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A better budget rule

Author

Listed:
  • Michael Dothan

    (Guy F. Atkinson Professor of Economics and Finance, Atkinson Graduate School of Management, Willamette University, and author of Prices in Financial Markets)

  • Fred Thompson

    (Director of Willamette University's Center for Governance and Public Policy Research. He is a recipient of the Association for Budgeting and Financial Management's Aaron B. Wildavsky award for scholarly achievement)

Abstract

Debt limits, interest coverage ratios, one-off balanced budget requirements, pay-as-you-go rules, and tax and expenditure limits are among the most important fiscal rules for constraining intertemporal transfers. There is considerable evidence that the least costly and most effective of such rules are those that focus directly on the rate of spending growth, even with their seemingly ad hoc nature and possibilities for circumvention. In this paper, we use optimal control theory and martingale methods to justify a transparent, nonarbitrary rule governing maximum sustainable rate of spending growth, treating the revenue structure of a jurisdiction as a given continuous-time stochastic process. Our results can be used to determine whether a proposed rate of spending growth is sustainable or not. © 2009 by the Association for Public Policy Analysis and Management

Suggested Citation

  • Michael Dothan & Fred Thompson, 2009. "A better budget rule," Journal of Policy Analysis and Management, John Wiley & Sons, Ltd., vol. 28(3), pages 463-478.
  • Handle: RePEc:wly:jpamgt:v:28:y:2009:i:3:p:463-478
    DOI: 10.1002/pam.20441
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    References listed on IDEAS

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    1. Barseghyan, Levon & Battaglini, Marco & Coate, Stephen, 2013. "Fiscal policy over the real business cycle: A positive theory," Journal of Economic Theory, Elsevier, vol. 148(6), pages 2223-2265.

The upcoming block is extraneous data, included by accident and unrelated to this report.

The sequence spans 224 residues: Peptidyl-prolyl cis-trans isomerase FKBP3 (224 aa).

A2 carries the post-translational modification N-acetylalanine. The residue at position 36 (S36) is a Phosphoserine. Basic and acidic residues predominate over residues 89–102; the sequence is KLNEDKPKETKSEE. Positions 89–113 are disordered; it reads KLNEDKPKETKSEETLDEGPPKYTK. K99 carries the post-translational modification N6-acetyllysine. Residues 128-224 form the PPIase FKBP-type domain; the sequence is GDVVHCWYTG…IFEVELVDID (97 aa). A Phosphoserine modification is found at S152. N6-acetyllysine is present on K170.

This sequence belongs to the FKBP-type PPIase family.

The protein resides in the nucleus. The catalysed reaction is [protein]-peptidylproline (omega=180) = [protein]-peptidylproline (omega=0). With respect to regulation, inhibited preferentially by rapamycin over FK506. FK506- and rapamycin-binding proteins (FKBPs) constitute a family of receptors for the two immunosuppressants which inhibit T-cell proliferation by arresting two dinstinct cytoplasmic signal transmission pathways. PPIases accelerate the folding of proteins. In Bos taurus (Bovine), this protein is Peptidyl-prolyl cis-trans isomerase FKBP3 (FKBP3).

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    4. Carmen M. Reinhart & Kenneth S. Rogoff, 2011. "The Forgotten History of Domestic Debt," Economic Journal, Royal Economic Society, vol. 121(552), pages 319-350, May.
    5. Bayoumi, Tamim & Goldstein, Morris & Woglom, Geoffrey, 1995. "Do Credit Markets Discipline Sovereign Borrowers? Evidence from the U.S. States," Journal of Money, Credit and Banking, Blackwell Publishing, vol. 27(4), pages 1046-1059, November.
    6. David M. Primo, 2006. "Stop Us Before We Spend Again: Institutional Constraints On Government Spending," Economics and Politics, Wiley Blackwell, vol. 18(3), pages 269-312, November.
    7. Jonathan A. Rodden & Gunnar S. Eskeland (ed.), 2003. "Fiscal Decentralization and the Challenge of Hard Budget Constraints," MIT Press Books, The MIT Press, edition 1, volume 1, number 0262182297, January.
    8. Alberto F. Alesina & Roberto Perotti, 1999. "Budget Deficits and Budget Institutions," NBER Chapters,in: Fiscal Institutions and Fiscal Performance, pages 13-36 National Bureau of Economic Research, Inc.
    9. Trehan, Bharat & Walsh, Carl E, 1991. "Testing Intertemporal Budget Constraints: Theory and Applications to U.S. Federal Budget and Current Account Deficits," Journal of Money, Credit and Banking, Blackwell Publishing, vol. 23(2), pages 206-223, May.
    10. Willem H. Buiter, 1990. "Principles of Budgetary and Financial Policy," MIT Press Books, The MIT Press, edition 1, volume 1, number 0262524139, January.
    11. Robert Berne & Leanna Stiefel, 1993. "Cutback budgeting: The long-term consequences," Journal of Policy Analysis and Management, John Wiley & Sons, Ltd., vol. 12(4), pages 664-684.
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    1. repec:bla:pbudge:v:37:y:2017:i:2:p:35-57 is not listed on IDEAS
    2. David Laibson, 1997. "Golden Eggs and Hyperbolic Discounting," The Quarterly Journal of Economics, Oxford University Press, vol. 112(2), pages 443-478.
    3. Popescu, Razvan-Florin & Prodan, Sergiu, 2010. "The analysis of budget rules and macroeconomic implications in several developed economies," MPRA Paper 25897, University Library of Munich, Germany, revised 2010.

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